Plot Synopsis of The Three Histories by Maria Jane Jewsbury.
The Three Histories was published in 1830 and is subtitled, 'The History of an Enthusiast', 'The History of a Nonchalant', and 'The History of a Realist'.
'The History of an Enthusiast' is the longest of the three short stories. Julia is an orphan and lives with her grandmother, Mrs Carhampton. She has no brothers or sisters and is a very energetic child who often gets into mischief. She discovers a love for literature and it is soon realised that she a genius. She has a thirst for knowledge however her grandmother has a very negative impression of literature, due to her late son- in- law, and locks away all the books except the Bible. As Julia grows older she does receive a slight education but is read to and somewhat nurtured by the local Reverend and his family. This family named, the Percy's has an elder son, Cecil, who is a few years older than Julia. The readers' automatically think that they will end up together as they are both so passionate about books and seem to get on very well together, however we are told by the narrator to stop assuming. Cecil leaves to go travelling for a few years and before he leaves we are shown extracts from Julia's diary and realise the she has fallen in love with him. As a child, when asked what would she wish for in her future, she asks for 'Fame'. Her friend who is also asked the same question chooses to be a charming wife. Both girls achieve their goal however their happiness is far from equal. Julia realises too late that she wants Cecil and her true happiness would lie with him. When she next sees him it is to say goodbye as he is going away to India with his wife. He finds a drawing of himself done by Julia and the affection she has secretly held all these years is revealed. However they both know it is too late and after a poignant separation Julia decides to go travelling by herself.
'The History of a Nonchalant', is a story about a son, named Charles who is expected to follow in his father's footsteps of the family business however he cares not for this type of work. His passion is wisdom and the arts. A work college, Guise Stuart, becomes a friend to both the father and son but is less trustworthy than either of them think. He manages to turn the parent and son against each other whilst reaping the benefits of becoming partners in the business. He manages to persuade the father to send Charles to Italy to do some work there, Charles loves Italy and this description of the country reminds the reader of Corinne. Charles falls completely in love with a women who is half Italian and half English and asks his father for permission to marry her, however makes the mistake of telling his so called friend the truth that he has already married her. The Father threatens to cut him out of his fortune if he does not come home and in the mean time the deceitful Stuart is playing up to both parties. Unfortunately Charles and his knew wife find it difficult to live as they have little money and after a while Egeria becomes very ill, so ill they travel to Britain. Charles appeals to his father for help, once back in the country but puts the letter in the same envelope as the one to Stuart, inevitably his father never received the letter. Egeria dies and Charles is heartbroken. His Father turns up the next day and all is revealed that Stuart has been tricking them all this time and that the father would have helped in any way possible. We are left with a very bitter ending; the father did not abandon his son but he found out to late to help him and he lost the love of his life.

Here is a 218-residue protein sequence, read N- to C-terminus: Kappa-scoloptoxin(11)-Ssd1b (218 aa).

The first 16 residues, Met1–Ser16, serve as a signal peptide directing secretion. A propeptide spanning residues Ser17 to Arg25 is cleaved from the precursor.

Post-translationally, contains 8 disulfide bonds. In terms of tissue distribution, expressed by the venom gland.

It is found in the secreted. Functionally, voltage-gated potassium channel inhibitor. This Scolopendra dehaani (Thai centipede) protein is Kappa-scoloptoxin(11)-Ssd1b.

'The History of Realist' is a tale about family honour. The Winton's business has gone bankrupt and when Richard takes over he wants to clear his family's name before living his own life. He has a very good head for business and so manages to do this although it takes many years. He is in love with a gentle yet strong minded women named Sophia, she understands that they can not be married until the Winton name has been cleared and she is prepared to wait. Richard is very honest and truly loves his wife-to-be Sophia, so much so that he stands by her family when in financial trouble, gambling his own reputation. Sophia's father runs a bank, which Richard uses and is one of the main providers. A bank clerk runs away with a considerable amount of money and it is a gamble whether they will get this money back or not. Either way if Richard withdrew his money it would mean the end for Sophia's father. Luckily the gamble pays off the thief is punished. This is the only story in the trilogy, which has a happy ending; Richard marries Sophia and has a comfortable and happy life.